3D television continues to gain traction in key markets, with nearly 15 million U.S. homes forecast to own a 3DTV set by the end of next year, according to the latest market study by Futuresource Consulting.
3DTV emerged early in 2010 with manufacturers quickly engaging in a battle for market supremacy. The price premium for the 3D feature has already reduced quite sharply and the well known-brands are now incorporating 3D in more and more of their TV and BD model ranges.
The year finished on a positive note for manufacturers, with strong sales during the final quarter. However, 3D content was unable to keep pace with consumer expectations, creating a lack of packaged 3D content at retail.
"Limited retail content availability has placed greater importance on the role of the broadcast segment as a key 3D content source," says Fiona Hoy, Market Analyst at Futuresource Consulting.
Although early broadcast services struggled to provide the breadth and quality of viewing material that this nascent technology requires, many CE manufacturers have now formed partnerships with pay-TV operators to help co-fund and produce original 3D content.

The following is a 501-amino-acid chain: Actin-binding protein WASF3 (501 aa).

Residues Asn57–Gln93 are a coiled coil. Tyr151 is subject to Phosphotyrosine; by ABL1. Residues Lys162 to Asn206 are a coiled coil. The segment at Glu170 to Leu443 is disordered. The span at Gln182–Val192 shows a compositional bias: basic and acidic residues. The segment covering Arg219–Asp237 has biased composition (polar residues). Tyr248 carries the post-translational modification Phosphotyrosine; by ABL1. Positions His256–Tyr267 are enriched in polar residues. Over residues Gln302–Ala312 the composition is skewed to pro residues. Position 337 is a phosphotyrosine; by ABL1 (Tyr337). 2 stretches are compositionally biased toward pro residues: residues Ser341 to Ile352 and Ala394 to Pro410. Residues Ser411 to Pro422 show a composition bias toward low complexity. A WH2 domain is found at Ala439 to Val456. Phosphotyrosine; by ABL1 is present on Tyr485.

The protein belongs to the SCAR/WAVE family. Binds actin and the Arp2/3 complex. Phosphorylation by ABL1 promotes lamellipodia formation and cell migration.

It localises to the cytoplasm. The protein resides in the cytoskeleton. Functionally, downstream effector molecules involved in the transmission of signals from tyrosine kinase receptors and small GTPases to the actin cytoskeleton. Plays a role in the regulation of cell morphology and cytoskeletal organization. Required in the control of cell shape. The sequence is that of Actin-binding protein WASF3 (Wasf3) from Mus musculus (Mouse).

Many of these partnerships will last up to three years, by which time the market will have become more established.
Looking ahead, broadcast TV will continue to play an important role, not only in providing 3D content directly into the home, but also in educating the consumer and driving awareness.
The Sky 3D launch in the UK market made a significant impact on consumer awareness and helped drive adoption -- with 3DTV sales picking up noticeably following the launch of the channel.
In addition, 3D disc title sales are expected to see a significant boost this year, with a strong release slate which includes key franchises Harry Potter and Transformers. Although 3D represented less than 1 percent of total U.S. Blu-ray retail sales during 2010, this is expected to reach nearly 25 percent by 2015.
The need for 3D glasses continues to be a key talking point within the industry, with the high cost and weight of glasses and the premature hype around glasses-free (auto-stereoscopic) 3DTV said to be potential obstacles to market development.
"Futuresource research continues to indicate that auto-stereoscopic technology is still many years away from offering the quality and large screen viewing experience demanded by the consumer and at an affordable price point," says Jim Bottoms, Director and Co-founder at Futuresource Consulting.